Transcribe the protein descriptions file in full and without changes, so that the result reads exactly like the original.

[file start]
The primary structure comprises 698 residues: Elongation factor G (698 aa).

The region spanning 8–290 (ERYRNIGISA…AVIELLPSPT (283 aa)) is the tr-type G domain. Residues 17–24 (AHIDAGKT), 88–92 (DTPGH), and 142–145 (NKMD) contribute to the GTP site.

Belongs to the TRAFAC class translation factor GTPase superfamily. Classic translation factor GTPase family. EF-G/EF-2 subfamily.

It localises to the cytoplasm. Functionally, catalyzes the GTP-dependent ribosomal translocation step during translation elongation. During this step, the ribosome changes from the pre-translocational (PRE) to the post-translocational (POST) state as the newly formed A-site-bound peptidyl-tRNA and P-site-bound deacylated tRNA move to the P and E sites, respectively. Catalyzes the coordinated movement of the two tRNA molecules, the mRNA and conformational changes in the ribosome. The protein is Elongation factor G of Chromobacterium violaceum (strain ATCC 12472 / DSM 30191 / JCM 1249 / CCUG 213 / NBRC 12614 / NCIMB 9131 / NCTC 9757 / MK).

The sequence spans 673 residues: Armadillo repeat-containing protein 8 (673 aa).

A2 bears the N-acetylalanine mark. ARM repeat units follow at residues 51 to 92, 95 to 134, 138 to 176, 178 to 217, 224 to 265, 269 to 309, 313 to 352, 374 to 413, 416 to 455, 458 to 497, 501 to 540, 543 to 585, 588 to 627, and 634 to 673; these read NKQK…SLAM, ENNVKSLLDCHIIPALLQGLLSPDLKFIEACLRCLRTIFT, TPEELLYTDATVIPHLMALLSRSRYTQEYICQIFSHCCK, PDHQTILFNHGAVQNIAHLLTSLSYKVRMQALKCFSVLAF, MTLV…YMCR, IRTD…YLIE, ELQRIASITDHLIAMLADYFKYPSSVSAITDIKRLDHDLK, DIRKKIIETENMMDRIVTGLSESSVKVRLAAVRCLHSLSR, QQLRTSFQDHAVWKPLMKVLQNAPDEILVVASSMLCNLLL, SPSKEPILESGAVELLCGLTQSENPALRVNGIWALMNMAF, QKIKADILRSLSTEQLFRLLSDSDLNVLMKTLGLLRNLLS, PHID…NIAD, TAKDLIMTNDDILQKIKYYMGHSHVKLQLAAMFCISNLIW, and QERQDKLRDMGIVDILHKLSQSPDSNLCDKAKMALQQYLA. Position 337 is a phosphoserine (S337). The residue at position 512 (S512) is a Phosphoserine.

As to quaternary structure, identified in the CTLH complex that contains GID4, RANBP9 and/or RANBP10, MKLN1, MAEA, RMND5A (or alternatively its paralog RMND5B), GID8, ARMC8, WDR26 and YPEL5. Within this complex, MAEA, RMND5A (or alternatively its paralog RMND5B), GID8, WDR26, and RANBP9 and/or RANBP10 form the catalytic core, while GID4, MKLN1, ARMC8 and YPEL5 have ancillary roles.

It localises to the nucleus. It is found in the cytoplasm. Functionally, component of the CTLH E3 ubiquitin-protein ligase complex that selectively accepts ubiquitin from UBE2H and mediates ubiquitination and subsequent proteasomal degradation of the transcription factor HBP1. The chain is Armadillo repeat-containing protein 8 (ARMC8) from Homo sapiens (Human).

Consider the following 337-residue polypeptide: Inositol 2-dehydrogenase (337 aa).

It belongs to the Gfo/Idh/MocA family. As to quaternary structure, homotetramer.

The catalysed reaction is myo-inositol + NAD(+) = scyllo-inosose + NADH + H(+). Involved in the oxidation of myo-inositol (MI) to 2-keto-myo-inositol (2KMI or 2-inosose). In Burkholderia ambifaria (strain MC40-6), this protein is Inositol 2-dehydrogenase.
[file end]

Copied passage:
The primary structure comprises 698 residues: Elongation factor G (698 aa).

The region spanning 8–290 (ERYRNIGISA…AVIELLPSPT (283 aa)) is the tr-type G domain. Residues 17–24 (AHIDAGKT), 88–92 (DTPGH), and 142–145 (NKMD) contribute to the GTP site.

Belongs to the TRAFAC class translation factor GTPase superfamily. Classic translation factor GTPase family. EF-G/EF-2 subfamily.

It localises to the cytoplasm. Functionally, catalyzes the GTP-dependent ribosomal translocation step during translation elongation. During this step, the ribosome changes from the pre-translocational (PRE) to the post-translocational (POST) state as the newly formed A-site-bound peptidyl-tRNA and P-site-bound deacylated tRNA move to the P and E sites, respectively. Catalyzes the coordinated movement of the two tRNA molecules, the mRNA and conformational changes in the ribosome. The protein is Elongation factor G of Chromobacterium violaceum (strain ATCC 12472 / DSM 30191 / JCM 1249 / CCUG 213 / NBRC 12614 / NCIMB 9131 / NCTC 9757 / MK).

The sequence spans 673 residues: Armadillo repeat-containing protein 8 (673 aa).

A2 bears the N-acetylalanine mark. ARM repeat units follow at residues 51 to 92, 95 to 134, 138 to 176, 178 to 217, 224 to 265, 269 to 309, 313 to 352, 374 to 413, 416 to 455, 458 to 497, 501 to 540, 543 to 585, 588 to 627, and 634 to 673; these read NKQK…SLAM, ENNVKSLLDCHIIPALLQGLLSPDLKFIEACLRCLRTIFT, TPEELLYTDATVIPHLMALLSRSRYTQEYICQIFSHCCK, PDHQTILFNHGAVQNIAHLLTSLSYKVRMQALKCFSVLAF, MTLV…YMCR, IRTD…YLIE, ELQRIASITDHLIAMLADYFKYPSSVSAITDIKRLDHDLK, DIRKKIIETENMMDRIVTGLSESSVKVRLAAVRCLHSLSR, QQLRTSFQDHAVWKPLMKVLQNAPDEILVVASSMLCNLLL, SPSKEPILESGAVELLCGLTQSENPALRVNGIWALMNMAF, QKIKADILRSLSTEQLFRLLSDSDLNVLMKTLGLLRNLLS, PHID…NIAD, TAKDLIMTNDDILQKIKYYMGHSHVKLQLAAMFCISNLIW, and QERQDKLRDMGIVDILHKLSQSPDSNLCDKAKMALQQYLA. Position 337 is a phosphoserine (S337). The residue at position 512 (S512) is a Phosphoserine.

As to quaternary structure, identified in the CTLH complex that contains GID4, RANBP9 and/or RANBP10, MKLN1, MAEA, RMND5A (or alternatively its paralog RMND5B), GID8, ARMC8, WDR26 and YPEL5. Within this complex, MAEA, RMND5A (or alternatively its paralog RMND5B), GID8, WDR26, and RANBP9 and/or RANBP10 form the catalytic core, while GID4, MKLN1, ARMC8 and YPEL5 have ancillary roles.

It localises to the nucleus. It is found in the cytoplasm. Functionally, component of the CTLH E3 ubiquitin-protein ligase complex that selectively accepts ubiquitin from UBE2H and mediates ubiquitination and subsequent proteasomal degradation of the transcription factor HBP1. The chain is Armadillo repeat-containing protein 8 (ARMC8) from Homo sapiens (Human).

Consider the following 337-residue polypeptide: Inositol 2-dehydrogenase (337 aa).

It belongs to the Gfo/Idh/MocA family. As to quaternary structure, homotetramer.

The catalysed reaction is myo-inositol + NAD(+) = scyllo-inosose + NADH + H(+). Involved in the oxidation of myo-inositol (MI) to 2-keto-myo-inositol (2KMI or 2-inosose). In Burkholderia ambifaria (strain MC40-6), this protein is Inositol 2-dehydrogenase.